“That’s not to say that anybody’s quantifying that environmental recovery is indeed taking place, rather they just presented data to show that some of this legacy contamination is actually being covered over,” he said, adding that actual cleanup efforts along the 15 kilometre stretch of creek as well as the bay would likely cost over $100 million.
“Although there was contamination in the creek and also in the bay, it just wasn’t practical to clean up,” he said.
When the toxic runoff was first dispatched into the waterway, Bailey said there were no laws in place saying it couldn’t be done.
“It’s not that environmental regulations were lax, there were no environmental regulations. So, that’s a lot different than nowadays, all the effluent regulations are being met.”
Artificial barrier in Marathon harbour working: Bailey
Further east in Marathon, Bailey said that monitoring around a type of cap that was put into Peninsula Harbour in 2012 is showing some good results.
A chemical plant that used to be attached to the former mill in the community dumped mercury into the harbour decades ago, he said.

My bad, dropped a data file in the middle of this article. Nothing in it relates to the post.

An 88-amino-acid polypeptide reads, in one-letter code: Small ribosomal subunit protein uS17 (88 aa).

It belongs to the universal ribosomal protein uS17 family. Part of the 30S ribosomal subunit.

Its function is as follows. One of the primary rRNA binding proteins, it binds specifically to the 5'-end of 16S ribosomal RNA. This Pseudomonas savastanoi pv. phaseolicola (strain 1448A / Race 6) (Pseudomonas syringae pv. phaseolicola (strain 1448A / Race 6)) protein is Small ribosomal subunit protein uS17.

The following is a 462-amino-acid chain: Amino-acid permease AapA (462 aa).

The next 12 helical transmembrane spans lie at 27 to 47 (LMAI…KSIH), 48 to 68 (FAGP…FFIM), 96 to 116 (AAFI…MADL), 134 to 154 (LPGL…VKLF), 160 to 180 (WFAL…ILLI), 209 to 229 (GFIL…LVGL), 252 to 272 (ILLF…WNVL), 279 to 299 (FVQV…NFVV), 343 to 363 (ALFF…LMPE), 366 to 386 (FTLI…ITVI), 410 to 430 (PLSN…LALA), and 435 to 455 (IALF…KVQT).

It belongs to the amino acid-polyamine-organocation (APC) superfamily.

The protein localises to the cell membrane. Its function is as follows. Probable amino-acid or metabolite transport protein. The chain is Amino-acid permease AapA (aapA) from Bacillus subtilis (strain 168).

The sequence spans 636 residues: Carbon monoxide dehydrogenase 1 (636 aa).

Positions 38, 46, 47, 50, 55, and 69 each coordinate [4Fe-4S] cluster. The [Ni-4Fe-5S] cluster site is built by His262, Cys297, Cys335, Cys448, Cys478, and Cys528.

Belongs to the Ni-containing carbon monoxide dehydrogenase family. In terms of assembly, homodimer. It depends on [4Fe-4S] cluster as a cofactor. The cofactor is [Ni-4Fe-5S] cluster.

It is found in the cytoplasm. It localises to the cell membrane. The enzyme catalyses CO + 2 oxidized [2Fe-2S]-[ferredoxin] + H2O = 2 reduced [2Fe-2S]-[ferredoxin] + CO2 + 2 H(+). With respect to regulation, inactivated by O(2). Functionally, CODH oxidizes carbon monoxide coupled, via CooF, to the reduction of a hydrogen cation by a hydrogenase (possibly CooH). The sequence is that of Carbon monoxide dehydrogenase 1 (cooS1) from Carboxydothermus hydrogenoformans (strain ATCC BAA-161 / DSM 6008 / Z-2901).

The $7 million cap is designed to speed up the naturally-occurring sedimentation process, Bailey said.
The former mill in Marathon, Ont. used to have a chemical plant nearby that dumped mercury into Peninsula Harbour decades ago. (Jeff Walters/CBC)
“A process … to get this sediment layer … down on top of this contaminated area would have [naturally] taken decades and decades, and they estimate something like 70 years,” he said.
“That process was accomplished in one summer, with this laying down of this material,” he said.
In the aftermath of those efforts, Bailey said aquatic vegetation and other small organisms are beginning to re-colonize the area.
Additional monitoring data is expected to be compiled in another two years, Bailey said.